Semi-finished products

The costs of importing Russian iron and steel products amounted to €662.11 million

In January-March 2023, the European Union reduced the import of iron and steel products from Russia by 58.7% compared to the same period in 2022 – to 1.361 million tons. Costs for the import of Russian products amounted to €662.11 million, which is 53.1% less y/y. This is evidenced by Eurostat data.

In the first quarter of 2023, Russian steel companies delivered the most semi-finished products to the EU – 839,000 tons. This is 39% less compared to the same period in 2022. The costs of European consumers on the import of such products amounted to €458.17 million (-45.2% y/y). Belgium is the main importer of semi-finished products from the Russian Federation – 343.7 thousand tons (-32.5% y/y) for €179.28 million (-39.4% y/y).

Import volumes of Russian pig iron to the European Union for January-March 2023 reached 302.3 thousand tons, which is only 1% less compared to the first quarter of 2022. Costs for the import of relevant products amount to €125.7 million (-17.6% y/y). Italy imported the most pig iron during this period, increasing the figure by 5.5% y/y – up to 248.3 thousand tons. The revenue of Russian steelmakers from the export of pig iron to Italy amounted to €100.5 million (-11.9% y/y).

Shipments of iron ore from Russia to the EU in the first three months of 2023 decreased by 86.6% y/y – to 197.99 thousand tons. Import costs fell by 83.9% y/y – to €33.3 million. Slovakia imported the most raw materials – 126.3 thousand tons (-69.6% y/y) for €21.98 million (-56.7% y/y).

The import of Russian ferroalloys by European consumers for January-March 2023 amounted to 13.7 thousand tons for €39.5 million. This is 81.5% and 74.8% less, respectively, compared to the same period in 2022. The Netherlands imported the main volume of ferroalloys from the Russian Federation – 7.91 thousand tons for €26.49 million.

Deliveries of Russian scrap to the European Union during this period amounted to 8.11 thousand tons, which is 85.5% less y/y. Russian companies received €5.45 million from this import (-91.1% y/y). The largest amount of scrap was shipped to Lithuania – 7.1 thousand tons (-50.6% y/y) for €14.33 million (-77.1% y/y).

Therefore, despite the sanctions introduced against Russia, the iron and steel complex of the Russian Federation continues to receive significant profits from the export of products to the European Union. Although the indicators have significantly decreased compared to 2022, in particular last year exports amounted to 7.92 million tons for €3.87 billion, supplies remain at a high level and finance the terrorist activities of the Russian authorities.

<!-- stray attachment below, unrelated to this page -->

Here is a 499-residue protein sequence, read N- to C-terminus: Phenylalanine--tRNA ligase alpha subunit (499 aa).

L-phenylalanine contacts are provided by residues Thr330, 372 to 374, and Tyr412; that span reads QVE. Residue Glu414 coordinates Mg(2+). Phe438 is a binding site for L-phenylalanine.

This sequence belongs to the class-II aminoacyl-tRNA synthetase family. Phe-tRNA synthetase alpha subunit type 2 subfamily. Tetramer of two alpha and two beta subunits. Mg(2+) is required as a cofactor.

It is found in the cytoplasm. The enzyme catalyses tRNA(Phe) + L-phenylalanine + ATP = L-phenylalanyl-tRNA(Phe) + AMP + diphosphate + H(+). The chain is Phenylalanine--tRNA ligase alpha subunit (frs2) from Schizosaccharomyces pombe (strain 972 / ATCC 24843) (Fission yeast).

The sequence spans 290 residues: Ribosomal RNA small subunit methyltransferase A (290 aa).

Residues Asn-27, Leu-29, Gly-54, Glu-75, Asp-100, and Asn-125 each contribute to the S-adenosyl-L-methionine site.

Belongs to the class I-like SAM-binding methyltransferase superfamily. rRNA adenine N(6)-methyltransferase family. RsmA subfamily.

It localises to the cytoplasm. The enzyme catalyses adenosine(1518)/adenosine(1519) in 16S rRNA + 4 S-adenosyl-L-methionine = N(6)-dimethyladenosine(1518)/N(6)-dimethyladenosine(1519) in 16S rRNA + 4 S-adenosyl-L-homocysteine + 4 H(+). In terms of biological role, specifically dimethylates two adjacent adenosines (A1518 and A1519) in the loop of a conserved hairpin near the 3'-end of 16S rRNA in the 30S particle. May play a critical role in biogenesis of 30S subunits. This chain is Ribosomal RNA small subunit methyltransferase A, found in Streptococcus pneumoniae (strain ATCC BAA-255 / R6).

As GMK Center reported earlier, despite the sanctions, Russia still has loopholes that allow it to export steel to the EU countries. CEO of the Metinvest group Yuriy Ryzhenkov emphasized it in an interview with the Italian publication Corriere della Sera. On the one hand, the Russian steel industry found itself in a difficult situation in terms of market share. In October 2022, the EU introduced the eighth package of sanctions against Russia, including a ban on the supply of steel products to the EU. However, it provides for a two-year deferment for Russian producers regarding the supply of semi-finished products to the EU.

Yuriy Ryzhenkov also reminded that European importers who buy Russian semi-finished products at low prices have an advantage over other producers in the European Union who refuse products from the Russian Federation.

11 months after the start of the full-scale war in Ukraine, according to GMK Center’s research, a number of sanctions were imposed against Russian steel industry, which make it difficult to export. However, approaches to restrictions on the part of major economies differ. The US sanctions policy, for example, provides for minimal bans, but American buyers themselves avoid products of Russian origin. The European Union left trade opportunities for raw materials from the Russian Federation and postponed restrictions on semi-finished products. The UK followed the path of introducing import duties.